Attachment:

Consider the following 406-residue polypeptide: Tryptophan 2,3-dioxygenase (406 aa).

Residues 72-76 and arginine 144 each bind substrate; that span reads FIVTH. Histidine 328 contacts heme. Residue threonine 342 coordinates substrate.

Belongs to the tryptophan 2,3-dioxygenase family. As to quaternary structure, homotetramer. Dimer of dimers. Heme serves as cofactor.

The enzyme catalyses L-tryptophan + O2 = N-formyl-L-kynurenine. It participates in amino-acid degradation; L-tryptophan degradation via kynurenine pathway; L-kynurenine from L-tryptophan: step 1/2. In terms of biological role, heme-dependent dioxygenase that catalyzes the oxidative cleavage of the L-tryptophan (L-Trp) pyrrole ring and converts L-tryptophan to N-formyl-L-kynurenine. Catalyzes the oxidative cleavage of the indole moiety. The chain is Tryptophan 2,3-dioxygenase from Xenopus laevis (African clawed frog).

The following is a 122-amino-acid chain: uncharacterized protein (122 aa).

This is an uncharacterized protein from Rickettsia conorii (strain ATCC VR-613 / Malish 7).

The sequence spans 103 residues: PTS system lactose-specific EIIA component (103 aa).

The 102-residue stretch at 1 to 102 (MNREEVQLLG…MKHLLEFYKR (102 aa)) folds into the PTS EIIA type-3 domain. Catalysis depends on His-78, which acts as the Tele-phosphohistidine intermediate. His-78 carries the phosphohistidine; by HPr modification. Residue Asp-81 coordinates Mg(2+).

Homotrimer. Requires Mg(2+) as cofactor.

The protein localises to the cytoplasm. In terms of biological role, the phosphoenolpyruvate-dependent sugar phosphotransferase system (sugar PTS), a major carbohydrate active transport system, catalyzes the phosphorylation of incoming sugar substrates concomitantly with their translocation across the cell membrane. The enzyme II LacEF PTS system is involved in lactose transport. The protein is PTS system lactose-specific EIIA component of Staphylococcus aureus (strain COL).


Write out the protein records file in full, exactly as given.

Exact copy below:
Consider the following 406-residue polypeptide: Tryptophan 2,3-dioxygenase (406 aa).

Residues 72-76 and arginine 144 each bind substrate; that span reads FIVTH. Histidine 328 contacts heme. Residue threonine 342 coordinates substrate.

Belongs to the tryptophan 2,3-dioxygenase family. As to quaternary structure, homotetramer. Dimer of dimers. Heme serves as cofactor.

The enzyme catalyses L-tryptophan + O2 = N-formyl-L-kynurenine. It participates in amino-acid degradation; L-tryptophan degradation via kynurenine pathway; L-kynurenine from L-tryptophan: step 1/2. In terms of biological role, heme-dependent dioxygenase that catalyzes the oxidative cleavage of the L-tryptophan (L-Trp) pyrrole ring and converts L-tryptophan to N-formyl-L-kynurenine. Catalyzes the oxidative cleavage of the indole moiety. The chain is Tryptophan 2,3-dioxygenase from Xenopus laevis (African clawed frog).

The following is a 122-amino-acid chain: uncharacterized protein (122 aa).

This is an uncharacterized protein from Rickettsia conorii (strain ATCC VR-613 / Malish 7).

The sequence spans 103 residues: PTS system lactose-specific EIIA component (103 aa).

The 102-residue stretch at 1 to 102 (MNREEVQLLG…MKHLLEFYKR (102 aa)) folds into the PTS EIIA type-3 domain. Catalysis depends on His-78, which acts as the Tele-phosphohistidine intermediate. His-78 carries the phosphohistidine; by HPr modification. Residue Asp-81 coordinates Mg(2+).

Homotrimer. Requires Mg(2+) as cofactor.

The protein localises to the cytoplasm. In terms of biological role, the phosphoenolpyruvate-dependent sugar phosphotransferase system (sugar PTS), a major carbohydrate active transport system, catalyzes the phosphorylation of incoming sugar substrates concomitantly with their translocation across the cell membrane. The enzyme II LacEF PTS system is involved in lactose transport. The protein is PTS system lactose-specific EIIA component of Staphylococcus aureus (strain COL).